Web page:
Every webproject should try to create valid HTML. Zwiki has some issues where non-valid HTML is created.

Zwiki currently has the following open issues on this subject:

Closed issues which are related:


How to check if the HTML is valid?

You can easily check if a page is valid HTML by using http://validator.w3.org/ (example )

Why should I create valid HTML?

Ensuring universal access is probably the most important reason for adhering to the HTML specification. HTML was developed so people using a wide variety of devices could access documents on the Web. Aside from various versions of Netscape Navigator and Internet Explorer for PC, Mac and UNIX platforms, there are text based browsers like Lynx, browsers for handheld PC's, cellular phones, and devices for the visually impaired and disabled. The most effective way to achieve expected results for your documents is to write valid HTML.

Invalid HTML, is a different story. Most browsers will try to interpret invalid HTML, but it is difficult to predict the results. Sometimes it will display correctly; sometimes it wont display at all. And although documents may work on a test browser, there's no way of knowing how it will work on any version of any other browser on any other platform. Short of testing documents on every conceivable device, the only way to ensure documents will be accessible with some consistency is to write valid HTML. In other words, valid HTML gives you the most control over your documents by leaving nothing essential open to interpretation by the browser

Source: http://www.hotmetalpro.com/resources/html/validhtml.htm#interoperability

Valid HTML might also make your site easier to spidering by robots such as Google. Invalid HTML can lead to the TheRobotProblem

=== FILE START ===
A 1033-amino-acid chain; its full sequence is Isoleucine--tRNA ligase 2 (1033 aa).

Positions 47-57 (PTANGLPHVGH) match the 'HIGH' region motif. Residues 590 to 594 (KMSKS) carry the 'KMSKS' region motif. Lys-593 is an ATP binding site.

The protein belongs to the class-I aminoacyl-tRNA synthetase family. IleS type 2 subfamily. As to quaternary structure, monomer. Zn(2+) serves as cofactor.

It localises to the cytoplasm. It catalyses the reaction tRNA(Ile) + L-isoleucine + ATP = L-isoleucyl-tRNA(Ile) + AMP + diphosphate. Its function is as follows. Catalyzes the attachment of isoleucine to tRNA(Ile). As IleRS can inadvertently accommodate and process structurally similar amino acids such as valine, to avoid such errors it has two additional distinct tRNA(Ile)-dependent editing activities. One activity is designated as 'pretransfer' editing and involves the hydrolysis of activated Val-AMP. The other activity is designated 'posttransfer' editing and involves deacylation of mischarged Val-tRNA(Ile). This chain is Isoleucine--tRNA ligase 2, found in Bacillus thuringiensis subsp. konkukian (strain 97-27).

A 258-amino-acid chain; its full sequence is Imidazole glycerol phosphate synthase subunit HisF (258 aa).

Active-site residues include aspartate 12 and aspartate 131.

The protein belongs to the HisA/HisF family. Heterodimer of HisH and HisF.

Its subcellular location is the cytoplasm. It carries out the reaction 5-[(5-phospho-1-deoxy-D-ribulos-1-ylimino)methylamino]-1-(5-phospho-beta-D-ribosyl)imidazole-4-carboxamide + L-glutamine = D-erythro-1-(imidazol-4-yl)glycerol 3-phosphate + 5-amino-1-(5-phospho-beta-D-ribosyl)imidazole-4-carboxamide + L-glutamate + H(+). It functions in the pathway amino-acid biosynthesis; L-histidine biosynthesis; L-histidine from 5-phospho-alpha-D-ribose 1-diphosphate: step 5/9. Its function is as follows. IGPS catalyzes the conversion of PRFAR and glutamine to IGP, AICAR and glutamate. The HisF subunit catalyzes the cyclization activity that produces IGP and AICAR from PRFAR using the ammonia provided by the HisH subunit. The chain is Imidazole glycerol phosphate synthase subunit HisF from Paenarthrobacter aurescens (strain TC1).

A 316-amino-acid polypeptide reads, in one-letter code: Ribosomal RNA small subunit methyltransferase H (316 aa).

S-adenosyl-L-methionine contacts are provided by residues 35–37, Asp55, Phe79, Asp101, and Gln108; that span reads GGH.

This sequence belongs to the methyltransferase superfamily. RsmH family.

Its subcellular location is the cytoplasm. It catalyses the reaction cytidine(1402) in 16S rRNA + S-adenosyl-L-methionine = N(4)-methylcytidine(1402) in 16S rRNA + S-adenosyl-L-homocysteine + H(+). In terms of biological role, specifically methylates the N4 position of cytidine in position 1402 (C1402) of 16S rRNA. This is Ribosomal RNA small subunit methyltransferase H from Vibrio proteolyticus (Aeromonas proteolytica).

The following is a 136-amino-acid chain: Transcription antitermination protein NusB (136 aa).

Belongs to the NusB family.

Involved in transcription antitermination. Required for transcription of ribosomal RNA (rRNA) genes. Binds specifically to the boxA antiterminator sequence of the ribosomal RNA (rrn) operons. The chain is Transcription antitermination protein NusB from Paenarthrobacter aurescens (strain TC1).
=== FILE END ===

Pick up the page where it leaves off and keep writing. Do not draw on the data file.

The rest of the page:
Specifying charsets

For more info about specifying charsets see: http://www.htmlhelp.com/tools/validator/charset.html

Here is an example of a valid HTML 4.01 Transitional template:

<!DOCTYPE html PUBLIC "-//W3C//DTD HTML 4.01 Transitional//EN">
<HTML>
   <HEAD>
   <META HTTP-EQUIV="Content-Type" CONTENT="text/html; charset=ISO-8859-1">
      <TITLE>My first valid HTML document</TITLE>
   </HEAD>
   <BODY>
      <P>Hello world!
   </BODY>
</HTML>

Here is an example of a valid XHTML 1.0 Transitional template (for use within PageTemplates):

<!DOCTYPE html PUBLIC "-//W3C//DTD XHTML 1.0 Transitional//EN" "http://www.w3.org/TR/xhtml1/DTD/xhtml1-transitional.dtd">
<html xmlns="http://www.w3.org/1999/xhtml" xml:lang="en-US" lang="en-US"
      xmlns:tal="http://xml.zope.org/namespaces/tal"
      xmlns:metal="http://xml.zope.org/namespaces/metal"
      metal:use-macro="here/main_template/macros/master">
<head>
    <meta http-equiv="Content-Type"
          content="text/html;charset=iso-8859-1" />
</head>
<body>
  ... some lines of text ... <br />
</body>
</html>

For more information on specifying DOCTYPE's see:

Common things you should change

WRONGGOOD
<br><br />
<form method="POST" ...><form method="post" ...>
......

PageMaintainers: PieterB, ... (help wanted)


comments:

Statistics on valid html and how to parse invalid html -- Wed, 27 Oct 2004 00:11:45 -0700 reply
In 2001 I wrote a thesis named "How to cope with incorrect HTML", which is available at http://elsewhat.com/thesis . The main focus is with the HTML standard and how a browser can parse valid and invalid HTML. However, perhaps the most interesting part of this thesis is a validation effort of 2.5 million HTML pages (XHTML was not considered at the time) taken from http://dmoz.org. It showed that only 0.71% of all HTML pages were valid, and describes in some details the different errors the pages had. You can jump directly this chapter via http://elsewhat.com/thesis/pages/?nr=81 , which shows each page of the thesis as a separate image.

DagfinnParnas?